The Celestron CG5—which I still have and use—was easy to polar align with a built-in routine in its hand control, and go-to meant I didn’t have to struggle with flip mirrors or other foolishness to get my targets in the small field of the DSI. If something didn’t wind up in the frame after a conventional go-to, I could engage Precise Go-to mode, which would put the target on the DSI’s chip every stinkin’ time—after a short stop to center a nearby bright star. The CG5’s gears were good enough for me to do unguided 30-second shots with the C8 at f/3.3. Yay! No guiding!
My initial results with the DSI were not pretty, even by my humble standards, but they were OK and much better than what I’d done with the MX516. One early June night in 2005 that for some weird reason turned out semi-clear, the shots began to roll out of the little camera: M57, M10, M12, M5, and, yes, M13. My focus was slightly off, my processing was wrong-headed, and I didn’t know how to get rid of the background color gradient caused by the light pollution at my club’s in-town observing site, but it was a first step. It heartened me, and on that night I decided to remain in the ranks of the CCD army, even if I was in the rear guard.
After a year or two of getting my feet wet with the DSI and coming to believe there was something to this CCD business after all, I was lucky enough to move up to a big boy’s camera, the (black and white) SBIG ST2000. In one fell swoop I went from the teeny-weeny DSI sensor to a 1600x1200 Kodak chip. Not only was there cooling, there was regulated cooling, which some of today’s cameras don’t even feature—set the camera for a chosen temperature and it would keep the camera at that temperature. Oh, and there was a second, smaller CCD chip onboard for SBIG’s proprietary self-guiding system.
Hoo-boy. That was a lot of new stuff for CCD fumbler me to grok. The larger CCD chip helped both in framing bigger objects and finding smaller ones. I didn’t have to use Precise Go-to anymore. But I had a lot to learn. Starting with the fact that if you used an f/3.3 reducer on your SCT with the 2000 as I sometimes did, you would see one hell of gradient from light pollution and vignetting. It was easy to banish that with a flat-field frame, but I had to learn how to take those. The self-guiding system seemed like a dream come true—no guidescope or off-axis guider from Hell required—but it was dang sure not as easy to get working as I had hoped.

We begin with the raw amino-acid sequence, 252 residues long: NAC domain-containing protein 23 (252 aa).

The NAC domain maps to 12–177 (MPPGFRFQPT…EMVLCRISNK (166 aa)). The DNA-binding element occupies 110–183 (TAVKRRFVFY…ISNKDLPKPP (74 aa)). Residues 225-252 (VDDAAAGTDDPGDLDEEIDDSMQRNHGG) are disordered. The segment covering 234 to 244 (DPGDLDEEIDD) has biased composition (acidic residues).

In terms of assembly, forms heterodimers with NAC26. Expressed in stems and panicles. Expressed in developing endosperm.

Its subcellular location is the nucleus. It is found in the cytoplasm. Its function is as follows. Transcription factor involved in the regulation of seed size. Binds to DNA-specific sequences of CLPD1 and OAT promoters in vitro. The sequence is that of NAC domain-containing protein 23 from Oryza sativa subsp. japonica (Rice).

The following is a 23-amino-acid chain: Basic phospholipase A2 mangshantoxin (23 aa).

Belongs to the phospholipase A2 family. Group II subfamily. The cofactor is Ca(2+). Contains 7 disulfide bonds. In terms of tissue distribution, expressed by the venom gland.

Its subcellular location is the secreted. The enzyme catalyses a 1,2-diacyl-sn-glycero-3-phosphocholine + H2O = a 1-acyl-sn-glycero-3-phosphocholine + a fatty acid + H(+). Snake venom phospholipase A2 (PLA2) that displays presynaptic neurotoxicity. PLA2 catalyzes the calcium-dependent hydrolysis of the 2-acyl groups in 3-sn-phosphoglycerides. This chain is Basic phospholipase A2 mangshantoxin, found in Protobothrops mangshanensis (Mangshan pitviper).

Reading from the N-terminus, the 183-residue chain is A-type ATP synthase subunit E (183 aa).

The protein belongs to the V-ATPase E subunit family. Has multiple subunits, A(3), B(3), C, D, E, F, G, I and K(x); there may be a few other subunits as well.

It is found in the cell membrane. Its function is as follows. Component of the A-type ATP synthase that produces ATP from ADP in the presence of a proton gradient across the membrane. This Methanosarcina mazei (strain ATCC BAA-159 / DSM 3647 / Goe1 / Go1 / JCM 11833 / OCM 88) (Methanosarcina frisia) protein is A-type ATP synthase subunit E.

That was not so much because of the camera, but because of its software. I had both the software that shipped with the ST2000, CCDOps, and the step-up program from Software Bisque, CCDsoft. CCDSoft gave me fits, especially with its guiding calibration routine. Basically, there were two choices: recalibrate the guider before every exposure, or enter your declination in the guide window, which would supposedly allow you to skip further calibrations. Unfortunately, entering declination of the current scope position didn’t seem to help. My guiding was putrid unless I did a new cal. If I were able to successfully complete a calibration. It failed more often than not, and it wasn’t always clear why.
I finally settled on calibrating before each shot, not that big a deal, and, gave up on CCDSoft and just used CCDOps, which seemed easier to use if not nearly as full-featured. It was more prone to completing guider calibration successfully, too. One thing both these programs did? Give me a better appreciation of how good PHD Guiding is.
The above might lead you to think I had nothing but bad luck with the ST2000. Quite the opposite; I had very good luck with it. As soon as I had an idea of how to proceed, the 2000 began cranking out images like this annual M13. Yes, the core is blown out and it’s a little too contrasty, but the stars are round and small. I still like it. AND the camera managed this with my humble CG5 German mount, which it had no trouble guiding as long as I kept the balance right.
So why haven’t I used the cotton-picking 2000 in a couple of years (at least)? First, as always, I want color. Yes, I could get color with the ST2000 via multiple exposures through filters, but trying to do that in the (not bad but not insignificant) light pollution of my dark site would likely be a challenge for image processing challenged me. Also, my opinion is that a real CCD camera is probably best for folks who have observatories, or who at least can roll the scope out. Doing flats, for example, is an absolute pain when you have to re-do them every single time because you have to take the camera off the scope and pack everything up.